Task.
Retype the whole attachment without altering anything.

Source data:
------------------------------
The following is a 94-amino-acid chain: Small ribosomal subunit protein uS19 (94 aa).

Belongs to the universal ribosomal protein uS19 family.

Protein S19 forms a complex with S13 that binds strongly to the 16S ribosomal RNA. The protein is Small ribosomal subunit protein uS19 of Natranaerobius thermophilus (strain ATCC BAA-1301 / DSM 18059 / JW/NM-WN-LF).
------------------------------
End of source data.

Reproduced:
The following is a 94-amino-acid chain: Small ribosomal subunit protein uS19 (94 aa).

Belongs to the universal ribosomal protein uS19 family.

Protein S19 forms a complex with S13 that binds strongly to the 16S ribosomal RNA. The protein is Small ribosomal subunit protein uS19 of Natranaerobius thermophilus (strain ATCC BAA-1301 / DSM 18059 / JW/NM-WN-LF).